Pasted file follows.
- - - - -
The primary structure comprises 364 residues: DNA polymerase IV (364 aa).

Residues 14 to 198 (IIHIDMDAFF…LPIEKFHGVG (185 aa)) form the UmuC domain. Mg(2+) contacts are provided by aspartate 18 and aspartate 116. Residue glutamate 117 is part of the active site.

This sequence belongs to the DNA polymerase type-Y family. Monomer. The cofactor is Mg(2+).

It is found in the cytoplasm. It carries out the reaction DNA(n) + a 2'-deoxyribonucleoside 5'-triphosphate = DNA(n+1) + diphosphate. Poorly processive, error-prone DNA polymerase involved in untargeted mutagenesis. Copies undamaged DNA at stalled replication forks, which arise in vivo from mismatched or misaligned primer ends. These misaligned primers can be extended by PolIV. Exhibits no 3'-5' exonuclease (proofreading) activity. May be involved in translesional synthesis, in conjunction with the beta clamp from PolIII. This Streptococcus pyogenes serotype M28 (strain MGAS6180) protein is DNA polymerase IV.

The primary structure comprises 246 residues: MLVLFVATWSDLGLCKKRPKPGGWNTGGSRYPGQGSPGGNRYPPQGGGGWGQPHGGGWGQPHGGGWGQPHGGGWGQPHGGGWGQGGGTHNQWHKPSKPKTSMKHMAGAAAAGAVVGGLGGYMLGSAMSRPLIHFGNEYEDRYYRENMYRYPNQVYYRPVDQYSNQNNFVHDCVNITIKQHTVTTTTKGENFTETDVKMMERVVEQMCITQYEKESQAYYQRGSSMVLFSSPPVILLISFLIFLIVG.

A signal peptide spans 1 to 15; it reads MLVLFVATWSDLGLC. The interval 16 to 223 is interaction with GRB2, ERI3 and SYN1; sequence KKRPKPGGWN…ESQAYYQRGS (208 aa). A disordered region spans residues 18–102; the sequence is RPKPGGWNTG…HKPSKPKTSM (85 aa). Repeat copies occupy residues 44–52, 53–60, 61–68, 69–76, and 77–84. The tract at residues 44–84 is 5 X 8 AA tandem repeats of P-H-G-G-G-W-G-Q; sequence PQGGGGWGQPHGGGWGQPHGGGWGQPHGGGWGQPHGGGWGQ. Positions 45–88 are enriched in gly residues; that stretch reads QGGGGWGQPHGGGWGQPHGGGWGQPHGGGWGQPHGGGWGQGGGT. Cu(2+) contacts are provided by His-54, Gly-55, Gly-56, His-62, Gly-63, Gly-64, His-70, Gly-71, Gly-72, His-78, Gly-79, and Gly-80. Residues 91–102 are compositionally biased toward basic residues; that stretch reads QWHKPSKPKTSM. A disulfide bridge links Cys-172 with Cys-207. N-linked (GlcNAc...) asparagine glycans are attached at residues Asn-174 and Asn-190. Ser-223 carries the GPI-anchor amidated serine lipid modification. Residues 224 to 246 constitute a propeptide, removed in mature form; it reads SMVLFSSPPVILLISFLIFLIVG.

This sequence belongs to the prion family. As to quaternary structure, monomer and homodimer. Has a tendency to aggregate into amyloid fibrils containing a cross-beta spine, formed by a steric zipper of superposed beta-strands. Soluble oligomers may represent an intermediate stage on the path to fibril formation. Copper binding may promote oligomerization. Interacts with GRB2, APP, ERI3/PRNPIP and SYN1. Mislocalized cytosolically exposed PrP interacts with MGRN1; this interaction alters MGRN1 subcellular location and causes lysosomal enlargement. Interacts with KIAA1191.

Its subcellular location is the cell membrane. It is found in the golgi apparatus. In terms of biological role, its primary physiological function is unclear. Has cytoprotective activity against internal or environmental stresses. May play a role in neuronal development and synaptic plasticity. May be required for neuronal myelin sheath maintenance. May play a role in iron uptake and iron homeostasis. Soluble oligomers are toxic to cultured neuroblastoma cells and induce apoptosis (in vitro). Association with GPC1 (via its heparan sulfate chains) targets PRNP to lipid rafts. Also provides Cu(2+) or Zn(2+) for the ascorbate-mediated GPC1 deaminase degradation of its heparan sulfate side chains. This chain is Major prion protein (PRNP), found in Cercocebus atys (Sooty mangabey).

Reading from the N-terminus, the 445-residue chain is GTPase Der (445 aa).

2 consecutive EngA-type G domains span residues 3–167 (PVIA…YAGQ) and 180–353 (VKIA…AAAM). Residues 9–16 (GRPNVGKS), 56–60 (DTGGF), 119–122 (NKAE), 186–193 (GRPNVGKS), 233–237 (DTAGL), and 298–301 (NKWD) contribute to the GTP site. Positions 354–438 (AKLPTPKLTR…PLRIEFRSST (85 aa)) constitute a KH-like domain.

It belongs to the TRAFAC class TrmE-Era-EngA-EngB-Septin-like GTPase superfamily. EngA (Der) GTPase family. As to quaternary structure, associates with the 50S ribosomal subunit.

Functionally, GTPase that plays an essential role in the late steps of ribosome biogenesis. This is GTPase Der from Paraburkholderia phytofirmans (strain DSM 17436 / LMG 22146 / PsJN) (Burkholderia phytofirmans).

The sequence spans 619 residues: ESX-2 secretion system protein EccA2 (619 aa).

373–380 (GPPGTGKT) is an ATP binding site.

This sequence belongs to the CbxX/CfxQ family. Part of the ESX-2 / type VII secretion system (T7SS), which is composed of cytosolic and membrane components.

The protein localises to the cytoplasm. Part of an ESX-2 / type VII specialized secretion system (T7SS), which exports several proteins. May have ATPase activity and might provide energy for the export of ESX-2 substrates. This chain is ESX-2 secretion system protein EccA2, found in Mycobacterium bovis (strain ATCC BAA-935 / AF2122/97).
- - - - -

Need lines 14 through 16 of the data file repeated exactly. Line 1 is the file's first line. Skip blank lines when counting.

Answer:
373–380 (GPPGTGKT) is an ATP binding site.

This sequence belongs to the CbxX/CfxQ family. Part of the ESX-2 / type VII secretion system (T7SS), which is composed of cytosolic and membrane components.

The protein localises to the cytoplasm. Part of an ESX-2 / type VII specialized secretion system (T7SS), which exports several proteins. May have ATPase activity and might provide energy for the export of ESX-2 substrates. This chain is ESX-2 secretion system protein EccA2, found in Mycobacterium bovis (strain ATCC BAA-935 / AF2122/97).